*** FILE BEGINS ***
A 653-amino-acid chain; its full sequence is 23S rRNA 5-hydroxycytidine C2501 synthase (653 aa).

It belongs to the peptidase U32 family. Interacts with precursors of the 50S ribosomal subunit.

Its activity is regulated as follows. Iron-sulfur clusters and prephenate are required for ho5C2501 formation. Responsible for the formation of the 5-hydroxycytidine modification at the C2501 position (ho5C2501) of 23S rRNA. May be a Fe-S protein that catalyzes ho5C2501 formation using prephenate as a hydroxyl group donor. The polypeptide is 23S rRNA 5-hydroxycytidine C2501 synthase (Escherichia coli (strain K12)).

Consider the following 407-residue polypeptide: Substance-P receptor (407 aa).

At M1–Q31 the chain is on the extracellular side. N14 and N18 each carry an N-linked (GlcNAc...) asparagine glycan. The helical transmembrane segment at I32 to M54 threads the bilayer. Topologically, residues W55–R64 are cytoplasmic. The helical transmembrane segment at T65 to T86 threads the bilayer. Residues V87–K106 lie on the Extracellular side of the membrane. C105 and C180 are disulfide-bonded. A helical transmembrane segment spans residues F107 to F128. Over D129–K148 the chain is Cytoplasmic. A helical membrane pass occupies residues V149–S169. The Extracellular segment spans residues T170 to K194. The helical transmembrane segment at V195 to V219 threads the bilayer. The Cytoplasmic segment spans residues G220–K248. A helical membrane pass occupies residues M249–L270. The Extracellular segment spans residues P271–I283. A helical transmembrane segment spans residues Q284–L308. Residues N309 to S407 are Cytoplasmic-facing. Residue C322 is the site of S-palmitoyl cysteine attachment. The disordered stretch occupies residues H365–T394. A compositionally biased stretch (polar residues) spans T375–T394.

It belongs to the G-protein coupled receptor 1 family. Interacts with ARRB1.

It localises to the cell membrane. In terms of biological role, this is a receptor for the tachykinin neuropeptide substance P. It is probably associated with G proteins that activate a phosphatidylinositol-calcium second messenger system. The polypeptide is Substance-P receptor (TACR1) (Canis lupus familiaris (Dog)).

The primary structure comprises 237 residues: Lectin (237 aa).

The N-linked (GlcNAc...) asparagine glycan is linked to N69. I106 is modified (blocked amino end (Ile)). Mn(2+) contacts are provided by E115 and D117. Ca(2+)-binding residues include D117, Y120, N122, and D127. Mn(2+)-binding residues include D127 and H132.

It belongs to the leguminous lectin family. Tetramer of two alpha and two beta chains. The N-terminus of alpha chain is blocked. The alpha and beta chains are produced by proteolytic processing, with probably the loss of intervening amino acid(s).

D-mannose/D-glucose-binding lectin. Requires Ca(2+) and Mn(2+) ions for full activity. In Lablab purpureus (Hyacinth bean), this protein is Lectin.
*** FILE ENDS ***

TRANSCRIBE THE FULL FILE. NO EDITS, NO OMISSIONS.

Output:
A 653-amino-acid chain; its full sequence is 23S rRNA 5-hydroxycytidine C2501 synthase (653 aa).

It belongs to the peptidase U32 family. Interacts with precursors of the 50S ribosomal subunit.

Its activity is regulated as follows. Iron-sulfur clusters and prephenate are required for ho5C2501 formation. Responsible for the formation of the 5-hydroxycytidine modification at the C2501 position (ho5C2501) of 23S rRNA. May be a Fe-S protein that catalyzes ho5C2501 formation using prephenate as a hydroxyl group donor. The polypeptide is 23S rRNA 5-hydroxycytidine C2501 synthase (Escherichia coli (strain K12)).

Consider the following 407-residue polypeptide: Substance-P receptor (407 aa).

At M1–Q31 the chain is on the extracellular side. N14 and N18 each carry an N-linked (GlcNAc...) asparagine glycan. The helical transmembrane segment at I32 to M54 threads the bilayer. Topologically, residues W55–R64 are cytoplasmic. The helical transmembrane segment at T65 to T86 threads the bilayer. Residues V87–K106 lie on the Extracellular side of the membrane. C105 and C180 are disulfide-bonded. A helical transmembrane segment spans residues F107 to F128. Over D129–K148 the chain is Cytoplasmic. A helical membrane pass occupies residues V149–S169. The Extracellular segment spans residues T170 to K194. The helical transmembrane segment at V195 to V219 threads the bilayer. The Cytoplasmic segment spans residues G220–K248. A helical membrane pass occupies residues M249–L270. The Extracellular segment spans residues P271–I283. A helical transmembrane segment spans residues Q284–L308. Residues N309 to S407 are Cytoplasmic-facing. Residue C322 is the site of S-palmitoyl cysteine attachment. The disordered stretch occupies residues H365–T394. A compositionally biased stretch (polar residues) spans T375–T394.

It belongs to the G-protein coupled receptor 1 family. Interacts with ARRB1.

It localises to the cell membrane. In terms of biological role, this is a receptor for the tachykinin neuropeptide substance P. It is probably associated with G proteins that activate a phosphatidylinositol-calcium second messenger system. The polypeptide is Substance-P receptor (TACR1) (Canis lupus familiaris (Dog)).

The primary structure comprises 237 residues: Lectin (237 aa).

The N-linked (GlcNAc...) asparagine glycan is linked to N69. I106 is modified (blocked amino end (Ile)). Mn(2+) contacts are provided by E115 and D117. Ca(2+)-binding residues include D117, Y120, N122, and D127. Mn(2+)-binding residues include D127 and H132.

It belongs to the leguminous lectin family. Tetramer of two alpha and two beta chains. The N-terminus of alpha chain is blocked. The alpha and beta chains are produced by proteolytic processing, with probably the loss of intervening amino acid(s).

D-mannose/D-glucose-binding lectin. Requires Ca(2+) and Mn(2+) ions for full activity. In Lablab purpureus (Hyacinth bean), this protein is Lectin.